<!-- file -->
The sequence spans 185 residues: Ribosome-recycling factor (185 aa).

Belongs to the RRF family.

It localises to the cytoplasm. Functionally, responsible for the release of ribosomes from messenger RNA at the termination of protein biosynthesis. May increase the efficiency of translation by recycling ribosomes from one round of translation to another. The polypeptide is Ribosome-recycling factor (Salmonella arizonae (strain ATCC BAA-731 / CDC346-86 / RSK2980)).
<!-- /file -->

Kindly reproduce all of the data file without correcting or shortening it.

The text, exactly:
The sequence spans 185 residues: Ribosome-recycling factor (185 aa).

Belongs to the RRF family.

It localises to the cytoplasm. Functionally, responsible for the release of ribosomes from messenger RNA at the termination of protein biosynthesis. May increase the efficiency of translation by recycling ribosomes from one round of translation to another. The polypeptide is Ribosome-recycling factor (Salmonella arizonae (strain ATCC BAA-731 / CDC346-86 / RSK2980)).